The wonderful South African actor Zakes Mokae has died, prompting a welcome reflection on both his long career with playwright Athol Fugard and just the heroic political nature of being a black actor under apartheid.
Bruce Weber's NYT obit relates an amazing story:
After “The Blood Knot” [Fugard's 1960 play] opened in London, Mr. Mokae was barred from returning to South Africa. He did not return until 1982, when he learned his brother James was to be hanged for murders committed during a robbery, though it was unclear whether James was present during the killings. Mr. Mokae, who learned of the death sentence on the night he won his Tony Award [for the Broadway Master Harold and the Boys], returned to Johannesburg in time to witness his brother’s execution.Mokae's moving performance as Sam in Master Harold--one of many roles written for him by Fugard--is thankfully recorded on video in the 1985 HBO version--if you can still get a copy on VHS. This definitely deserves a DVD release--if for no other reason to remind folks he did more than play voodoo men in Hollywood movies. (Including, yes, Vampire in Brooklyn.)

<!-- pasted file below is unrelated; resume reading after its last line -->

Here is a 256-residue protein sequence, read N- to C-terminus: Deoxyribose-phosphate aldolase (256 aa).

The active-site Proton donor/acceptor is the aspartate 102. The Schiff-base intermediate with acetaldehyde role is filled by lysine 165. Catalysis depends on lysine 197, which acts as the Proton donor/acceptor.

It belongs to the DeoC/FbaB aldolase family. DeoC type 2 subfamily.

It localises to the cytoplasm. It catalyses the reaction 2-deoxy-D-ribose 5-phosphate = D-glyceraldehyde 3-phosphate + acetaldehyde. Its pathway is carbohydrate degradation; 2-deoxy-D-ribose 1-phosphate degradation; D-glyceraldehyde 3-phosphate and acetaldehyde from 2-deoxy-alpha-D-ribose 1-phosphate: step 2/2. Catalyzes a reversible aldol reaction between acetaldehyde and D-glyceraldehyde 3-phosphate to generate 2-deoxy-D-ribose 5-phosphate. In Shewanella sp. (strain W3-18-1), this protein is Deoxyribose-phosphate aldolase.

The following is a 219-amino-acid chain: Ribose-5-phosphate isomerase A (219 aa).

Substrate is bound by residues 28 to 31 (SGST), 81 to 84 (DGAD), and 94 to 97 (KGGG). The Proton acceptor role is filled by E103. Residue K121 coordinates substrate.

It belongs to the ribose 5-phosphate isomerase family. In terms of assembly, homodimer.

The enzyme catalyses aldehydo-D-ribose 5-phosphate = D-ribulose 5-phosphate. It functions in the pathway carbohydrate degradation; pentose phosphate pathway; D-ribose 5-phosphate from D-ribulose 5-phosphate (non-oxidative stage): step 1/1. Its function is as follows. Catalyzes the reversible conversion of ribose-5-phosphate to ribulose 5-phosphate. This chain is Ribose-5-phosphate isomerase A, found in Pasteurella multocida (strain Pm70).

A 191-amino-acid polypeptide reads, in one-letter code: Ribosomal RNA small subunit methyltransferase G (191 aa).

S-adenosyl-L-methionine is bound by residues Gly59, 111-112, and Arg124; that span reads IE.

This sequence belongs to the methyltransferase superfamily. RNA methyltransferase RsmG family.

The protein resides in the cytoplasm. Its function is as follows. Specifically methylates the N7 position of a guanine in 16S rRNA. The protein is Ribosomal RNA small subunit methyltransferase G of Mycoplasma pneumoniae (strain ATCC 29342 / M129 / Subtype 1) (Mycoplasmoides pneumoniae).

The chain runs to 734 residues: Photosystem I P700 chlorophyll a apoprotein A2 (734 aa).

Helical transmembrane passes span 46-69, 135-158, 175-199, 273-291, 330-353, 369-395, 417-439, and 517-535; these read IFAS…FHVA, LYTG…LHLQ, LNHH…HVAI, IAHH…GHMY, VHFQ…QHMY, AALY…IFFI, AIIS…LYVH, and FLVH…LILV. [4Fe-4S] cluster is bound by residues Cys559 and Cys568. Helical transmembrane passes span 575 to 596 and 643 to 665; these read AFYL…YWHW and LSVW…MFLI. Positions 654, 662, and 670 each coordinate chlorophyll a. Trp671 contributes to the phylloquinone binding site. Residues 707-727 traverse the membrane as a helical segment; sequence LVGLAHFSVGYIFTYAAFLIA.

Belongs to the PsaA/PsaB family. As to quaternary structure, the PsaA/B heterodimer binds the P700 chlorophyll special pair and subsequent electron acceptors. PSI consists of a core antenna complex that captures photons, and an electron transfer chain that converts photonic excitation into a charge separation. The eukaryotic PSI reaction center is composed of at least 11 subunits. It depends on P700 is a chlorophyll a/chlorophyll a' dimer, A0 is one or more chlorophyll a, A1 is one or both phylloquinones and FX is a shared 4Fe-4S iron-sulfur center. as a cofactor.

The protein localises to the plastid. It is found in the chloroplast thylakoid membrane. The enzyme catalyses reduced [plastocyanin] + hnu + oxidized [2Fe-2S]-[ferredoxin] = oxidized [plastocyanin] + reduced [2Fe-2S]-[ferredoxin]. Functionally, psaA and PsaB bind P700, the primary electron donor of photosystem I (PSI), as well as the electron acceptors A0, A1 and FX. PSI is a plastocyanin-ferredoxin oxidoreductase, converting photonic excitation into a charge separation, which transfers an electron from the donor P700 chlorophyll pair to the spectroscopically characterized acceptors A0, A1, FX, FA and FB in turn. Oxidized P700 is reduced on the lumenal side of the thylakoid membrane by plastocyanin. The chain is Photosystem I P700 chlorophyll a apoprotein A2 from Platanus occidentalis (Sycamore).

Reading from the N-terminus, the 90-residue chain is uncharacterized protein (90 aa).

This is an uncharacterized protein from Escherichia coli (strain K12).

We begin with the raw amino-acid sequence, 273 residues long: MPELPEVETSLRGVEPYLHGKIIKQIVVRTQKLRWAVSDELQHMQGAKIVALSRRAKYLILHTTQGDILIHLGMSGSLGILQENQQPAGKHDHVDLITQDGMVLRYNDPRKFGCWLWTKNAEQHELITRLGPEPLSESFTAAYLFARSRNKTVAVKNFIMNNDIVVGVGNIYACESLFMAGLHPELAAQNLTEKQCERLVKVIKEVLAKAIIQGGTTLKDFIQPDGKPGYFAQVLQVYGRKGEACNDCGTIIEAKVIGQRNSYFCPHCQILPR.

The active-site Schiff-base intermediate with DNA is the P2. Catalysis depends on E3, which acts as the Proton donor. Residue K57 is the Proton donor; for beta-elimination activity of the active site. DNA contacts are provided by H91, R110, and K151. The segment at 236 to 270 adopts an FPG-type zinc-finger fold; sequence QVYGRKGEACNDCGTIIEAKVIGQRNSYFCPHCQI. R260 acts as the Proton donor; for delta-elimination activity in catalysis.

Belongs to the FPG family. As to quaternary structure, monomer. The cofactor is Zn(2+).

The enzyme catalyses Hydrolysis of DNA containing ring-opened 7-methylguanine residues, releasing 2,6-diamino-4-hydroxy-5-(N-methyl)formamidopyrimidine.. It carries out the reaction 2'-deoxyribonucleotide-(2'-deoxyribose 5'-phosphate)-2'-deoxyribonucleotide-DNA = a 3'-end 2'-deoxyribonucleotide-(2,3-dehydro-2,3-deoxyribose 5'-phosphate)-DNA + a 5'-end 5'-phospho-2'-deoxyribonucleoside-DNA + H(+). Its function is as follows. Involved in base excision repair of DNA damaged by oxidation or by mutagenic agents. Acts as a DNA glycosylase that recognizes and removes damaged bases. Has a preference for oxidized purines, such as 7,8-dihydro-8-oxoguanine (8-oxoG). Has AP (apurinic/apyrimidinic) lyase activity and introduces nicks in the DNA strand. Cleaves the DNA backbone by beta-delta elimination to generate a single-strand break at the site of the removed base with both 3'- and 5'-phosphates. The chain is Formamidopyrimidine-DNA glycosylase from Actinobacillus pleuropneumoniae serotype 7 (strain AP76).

But hey, glad he made some money. And glad he finally made it home to a free South Africa, shortly before he succumbed to Alzheimer's:
Mrs. Mokae said they moved back to South Africa in 2005, while his mind was still mostly intact, “so he could live under freedom there and have some memory of it.”Another playwright admirer of Mokae's was August Wilson, who wrote the role of the vengeful shaman Hedley in Seven Guitars for him--and Mokae actually originated the role in the Boston pre-Broadway staging. Unfortunately, he was not well and struggled through the tryout and was replaced before the show came to New York. I was privileged to see him in it in Boston at the time, my only chance to see him live.